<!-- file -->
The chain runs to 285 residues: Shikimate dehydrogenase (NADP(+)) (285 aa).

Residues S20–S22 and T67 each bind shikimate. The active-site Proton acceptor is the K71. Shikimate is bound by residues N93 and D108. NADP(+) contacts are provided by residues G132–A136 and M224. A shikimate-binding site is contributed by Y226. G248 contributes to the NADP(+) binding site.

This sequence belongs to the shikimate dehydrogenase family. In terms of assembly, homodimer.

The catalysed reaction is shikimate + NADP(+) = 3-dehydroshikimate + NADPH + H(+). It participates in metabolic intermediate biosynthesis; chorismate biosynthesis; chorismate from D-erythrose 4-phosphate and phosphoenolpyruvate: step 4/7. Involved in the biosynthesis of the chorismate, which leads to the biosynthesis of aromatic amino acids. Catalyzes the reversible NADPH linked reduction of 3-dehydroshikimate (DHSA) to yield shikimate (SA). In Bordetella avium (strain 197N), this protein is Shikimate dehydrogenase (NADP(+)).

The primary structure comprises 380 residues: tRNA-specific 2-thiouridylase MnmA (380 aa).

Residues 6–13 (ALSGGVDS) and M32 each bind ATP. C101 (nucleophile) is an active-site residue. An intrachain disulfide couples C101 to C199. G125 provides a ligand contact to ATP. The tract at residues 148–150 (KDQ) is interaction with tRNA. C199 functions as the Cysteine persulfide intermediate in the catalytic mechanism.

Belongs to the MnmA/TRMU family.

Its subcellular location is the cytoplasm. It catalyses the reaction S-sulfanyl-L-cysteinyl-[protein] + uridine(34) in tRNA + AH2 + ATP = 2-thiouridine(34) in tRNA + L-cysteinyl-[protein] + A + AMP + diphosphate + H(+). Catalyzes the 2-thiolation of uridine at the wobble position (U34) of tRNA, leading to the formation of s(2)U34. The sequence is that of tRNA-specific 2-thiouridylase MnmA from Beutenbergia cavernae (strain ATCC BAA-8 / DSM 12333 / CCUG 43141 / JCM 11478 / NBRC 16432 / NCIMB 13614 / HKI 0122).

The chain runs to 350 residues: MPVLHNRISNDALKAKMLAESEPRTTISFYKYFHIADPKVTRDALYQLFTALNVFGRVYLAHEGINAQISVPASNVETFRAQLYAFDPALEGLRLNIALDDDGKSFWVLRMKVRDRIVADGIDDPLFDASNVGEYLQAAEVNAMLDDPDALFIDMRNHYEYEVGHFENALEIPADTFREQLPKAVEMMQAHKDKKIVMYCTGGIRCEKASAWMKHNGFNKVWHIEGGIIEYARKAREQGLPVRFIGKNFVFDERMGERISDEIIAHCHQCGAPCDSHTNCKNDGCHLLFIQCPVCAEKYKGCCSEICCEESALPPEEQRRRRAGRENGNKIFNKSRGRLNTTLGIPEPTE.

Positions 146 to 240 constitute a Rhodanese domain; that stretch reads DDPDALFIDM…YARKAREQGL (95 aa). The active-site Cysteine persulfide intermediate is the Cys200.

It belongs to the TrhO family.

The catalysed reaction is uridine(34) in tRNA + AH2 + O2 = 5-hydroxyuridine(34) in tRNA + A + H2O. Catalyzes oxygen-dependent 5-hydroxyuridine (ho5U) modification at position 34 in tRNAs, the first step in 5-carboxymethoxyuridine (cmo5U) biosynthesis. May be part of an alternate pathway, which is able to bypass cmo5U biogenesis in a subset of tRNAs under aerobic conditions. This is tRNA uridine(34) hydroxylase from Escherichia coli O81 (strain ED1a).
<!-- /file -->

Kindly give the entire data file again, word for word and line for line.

The chain runs to 285 residues: Shikimate dehydrogenase (NADP(+)) (285 aa).

Residues S20–S22 and T67 each bind shikimate. The active-site Proton acceptor is the K71. Shikimate is bound by residues N93 and D108. NADP(+) contacts are provided by residues G132–A136 and M224. A shikimate-binding site is contributed by Y226. G248 contributes to the NADP(+) binding site.

This sequence belongs to the shikimate dehydrogenase family. In terms of assembly, homodimer.

The catalysed reaction is shikimate + NADP(+) = 3-dehydroshikimate + NADPH + H(+). It participates in metabolic intermediate biosynthesis; chorismate biosynthesis; chorismate from D-erythrose 4-phosphate and phosphoenolpyruvate: step 4/7. Involved in the biosynthesis of the chorismate, which leads to the biosynthesis of aromatic amino acids. Catalyzes the reversible NADPH linked reduction of 3-dehydroshikimate (DHSA) to yield shikimate (SA). In Bordetella avium (strain 197N), this protein is Shikimate dehydrogenase (NADP(+)).

The primary structure comprises 380 residues: tRNA-specific 2-thiouridylase MnmA (380 aa).

Residues 6–13 (ALSGGVDS) and M32 each bind ATP. C101 (nucleophile) is an active-site residue. An intrachain disulfide couples C101 to C199. G125 provides a ligand contact to ATP. The tract at residues 148–150 (KDQ) is interaction with tRNA. C199 functions as the Cysteine persulfide intermediate in the catalytic mechanism.

Belongs to the MnmA/TRMU family.

Its subcellular location is the cytoplasm. It catalyses the reaction S-sulfanyl-L-cysteinyl-[protein] + uridine(34) in tRNA + AH2 + ATP = 2-thiouridine(34) in tRNA + L-cysteinyl-[protein] + A + AMP + diphosphate + H(+). Catalyzes the 2-thiolation of uridine at the wobble position (U34) of tRNA, leading to the formation of s(2)U34. The sequence is that of tRNA-specific 2-thiouridylase MnmA from Beutenbergia cavernae (strain ATCC BAA-8 / DSM 12333 / CCUG 43141 / JCM 11478 / NBRC 16432 / NCIMB 13614 / HKI 0122).

The chain runs to 350 residues: MPVLHNRISNDALKAKMLAESEPRTTISFYKYFHIADPKVTRDALYQLFTALNVFGRVYLAHEGINAQISVPASNVETFRAQLYAFDPALEGLRLNIALDDDGKSFWVLRMKVRDRIVADGIDDPLFDASNVGEYLQAAEVNAMLDDPDALFIDMRNHYEYEVGHFENALEIPADTFREQLPKAVEMMQAHKDKKIVMYCTGGIRCEKASAWMKHNGFNKVWHIEGGIIEYARKAREQGLPVRFIGKNFVFDERMGERISDEIIAHCHQCGAPCDSHTNCKNDGCHLLFIQCPVCAEKYKGCCSEICCEESALPPEEQRRRRAGRENGNKIFNKSRGRLNTTLGIPEPTE.

Positions 146 to 240 constitute a Rhodanese domain; that stretch reads DDPDALFIDM…YARKAREQGL (95 aa). The active-site Cysteine persulfide intermediate is the Cys200.

It belongs to the TrhO family.

The catalysed reaction is uridine(34) in tRNA + AH2 + O2 = 5-hydroxyuridine(34) in tRNA + A + H2O. Catalyzes oxygen-dependent 5-hydroxyuridine (ho5U) modification at position 34 in tRNAs, the first step in 5-carboxymethoxyuridine (cmo5U) biosynthesis. May be part of an alternate pathway, which is able to bypass cmo5U biogenesis in a subset of tRNAs under aerobic conditions. This is tRNA uridine(34) hydroxylase from Escherichia coli O81 (strain ED1a).